The perils of blending fact with fiction have been exposed again after a second footballer won redress over his depiction in The Damned United. According to Rick Broadbent in The Times , the former Tottenham Hotspur icon, Dave Mackay, has reached a settlement with the producers of the film based on David Peace's novel.  It was suggested in the screen version that the Scotland international, now 75, broke ranks with protesting players to accept an offer to become manager when Brian Clough resigned as Derby County boss in 1973. In fact, while Mackay did succeed Clough in the Derby manager's chair, he had left the Baseball Ground in 1971 to begin a managerial career elsewhere. The former Leeds player, Johnny Giles, won an earlier libel action against the publishers of The Damned United over his portrayal as a Machiavellian plotter in the Elland Road dressing room. Mackay's own story, The Real Mackay, was published in paperback in 2005. The Real Mackay: The Dave Macka

Hoy sets sights on a new chapter

Olympic cycling giant Sir Chris Hoy, whose autobiography was shortlisted in the Sports Book of the Year awards, will need to update his story if he achieves his ambitious targets for this week's World Track Cycling Championships in Copenhagen. The Scot, whose 34th birthday falls on March 23rd -- the eve of the championships -- has his eyes on a treble in the Danish capital, aiming for gold in the individual sprint, team sprint and keirin — his three gold medal events at the Beijing Olympics. Success would not make him the first man to leave a world championships with three track golds -- but no one has landed titles in those three disciplines at the same games.  With nine world titles to his name already, Hoy will not find many doubting he can do it. The event tests his mettle in another sense.  It is his first major championships since the 2008 Olympics following the hip injury that kept him out of last year's world track event.  What's more, it was at the Copenhage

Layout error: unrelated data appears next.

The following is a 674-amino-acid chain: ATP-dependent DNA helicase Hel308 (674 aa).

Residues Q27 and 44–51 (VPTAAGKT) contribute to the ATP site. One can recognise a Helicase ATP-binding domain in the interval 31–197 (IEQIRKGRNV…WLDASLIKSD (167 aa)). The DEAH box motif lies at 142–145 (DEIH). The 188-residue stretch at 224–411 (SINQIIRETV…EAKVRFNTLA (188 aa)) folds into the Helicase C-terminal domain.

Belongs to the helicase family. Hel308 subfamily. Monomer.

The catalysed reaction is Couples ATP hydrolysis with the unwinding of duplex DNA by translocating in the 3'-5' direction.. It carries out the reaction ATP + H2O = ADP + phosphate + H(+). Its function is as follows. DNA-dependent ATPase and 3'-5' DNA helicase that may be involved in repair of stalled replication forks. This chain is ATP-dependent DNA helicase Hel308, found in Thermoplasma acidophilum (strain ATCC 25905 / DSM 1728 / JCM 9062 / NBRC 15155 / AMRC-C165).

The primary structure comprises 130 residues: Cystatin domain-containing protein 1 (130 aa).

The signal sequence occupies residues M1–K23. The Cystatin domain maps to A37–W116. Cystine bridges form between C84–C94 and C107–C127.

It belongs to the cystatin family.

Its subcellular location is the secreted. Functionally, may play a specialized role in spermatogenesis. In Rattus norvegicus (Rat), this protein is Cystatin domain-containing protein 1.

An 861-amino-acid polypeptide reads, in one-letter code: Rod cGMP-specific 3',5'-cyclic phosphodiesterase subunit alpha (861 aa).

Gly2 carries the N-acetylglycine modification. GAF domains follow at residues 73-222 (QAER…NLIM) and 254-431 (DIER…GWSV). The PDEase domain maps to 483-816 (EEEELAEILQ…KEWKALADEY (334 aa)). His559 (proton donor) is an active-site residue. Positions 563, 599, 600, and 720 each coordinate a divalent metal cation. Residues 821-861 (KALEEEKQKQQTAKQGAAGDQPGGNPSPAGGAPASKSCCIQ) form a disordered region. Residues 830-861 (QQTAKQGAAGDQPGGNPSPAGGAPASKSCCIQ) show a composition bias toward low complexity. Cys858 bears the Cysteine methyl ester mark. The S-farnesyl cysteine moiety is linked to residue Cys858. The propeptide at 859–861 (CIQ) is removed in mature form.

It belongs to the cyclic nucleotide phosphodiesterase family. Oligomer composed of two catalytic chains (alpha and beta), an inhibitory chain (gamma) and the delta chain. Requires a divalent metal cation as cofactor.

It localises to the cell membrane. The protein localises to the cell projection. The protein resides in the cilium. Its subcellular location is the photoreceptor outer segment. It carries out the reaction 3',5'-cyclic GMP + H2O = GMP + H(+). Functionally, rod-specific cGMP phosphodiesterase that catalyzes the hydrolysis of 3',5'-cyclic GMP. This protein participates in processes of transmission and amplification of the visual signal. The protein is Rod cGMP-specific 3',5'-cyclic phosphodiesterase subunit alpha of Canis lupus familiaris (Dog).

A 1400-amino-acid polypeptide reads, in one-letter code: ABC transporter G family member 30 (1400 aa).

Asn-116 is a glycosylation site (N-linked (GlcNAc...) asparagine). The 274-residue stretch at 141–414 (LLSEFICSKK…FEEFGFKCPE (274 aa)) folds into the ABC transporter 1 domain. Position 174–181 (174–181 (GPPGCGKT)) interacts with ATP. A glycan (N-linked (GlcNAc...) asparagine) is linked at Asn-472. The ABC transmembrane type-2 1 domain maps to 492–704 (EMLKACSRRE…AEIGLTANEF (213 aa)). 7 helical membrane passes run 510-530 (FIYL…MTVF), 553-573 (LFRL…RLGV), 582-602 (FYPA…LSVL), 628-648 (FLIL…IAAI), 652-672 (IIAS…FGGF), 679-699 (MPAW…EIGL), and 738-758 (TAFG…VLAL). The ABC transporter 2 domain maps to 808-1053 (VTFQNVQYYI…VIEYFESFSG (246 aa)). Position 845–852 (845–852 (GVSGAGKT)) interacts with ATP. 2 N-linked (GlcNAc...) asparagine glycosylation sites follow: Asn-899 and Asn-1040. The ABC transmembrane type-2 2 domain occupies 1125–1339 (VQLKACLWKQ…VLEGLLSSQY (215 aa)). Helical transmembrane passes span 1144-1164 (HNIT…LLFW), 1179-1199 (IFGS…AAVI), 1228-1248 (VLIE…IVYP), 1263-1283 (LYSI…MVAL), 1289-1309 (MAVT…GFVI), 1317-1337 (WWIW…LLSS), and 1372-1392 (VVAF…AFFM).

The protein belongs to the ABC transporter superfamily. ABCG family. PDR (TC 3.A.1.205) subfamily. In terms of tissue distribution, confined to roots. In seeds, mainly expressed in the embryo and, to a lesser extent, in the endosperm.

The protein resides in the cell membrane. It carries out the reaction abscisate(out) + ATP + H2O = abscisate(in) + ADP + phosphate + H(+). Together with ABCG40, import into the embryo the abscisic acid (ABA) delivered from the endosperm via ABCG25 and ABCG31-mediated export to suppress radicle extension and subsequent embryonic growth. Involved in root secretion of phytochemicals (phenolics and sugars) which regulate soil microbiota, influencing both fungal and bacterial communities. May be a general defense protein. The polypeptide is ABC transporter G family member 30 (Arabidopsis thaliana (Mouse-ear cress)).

Racing giants fail to follow Powell's script

With a book on the epic horse racing rivalry of Denman and Kauto Star due for publication in August, the Cheltenham Gold Cup did not follow the script that author Jonathan Powell had in mind when Kauto Star fell and Denman found himself outrun by Imperial Commander. We can probably discount any thoughts that the two great stable companions might now be retired, however, even if the blue riband of jump racing has passed to another. Kauto Star's frightening nosedive appears to have left no lasting damage and though he will be 11 years old by the time the 2011 Cheltenham Festival comes around, jockey Ruby Walsh sees no reason why he should not be backed to regain the Gold Cup for a second time. Trainer Paul Nicholls observed that "we all get a bit slower" with the passing years but Walsh said: "He got knocked down before and stood up again. Why shouldn't he be back at Cheltenham next year?" Denman, meanwhile, may try to become only the third horse in hi

Just when you thought it had all been said...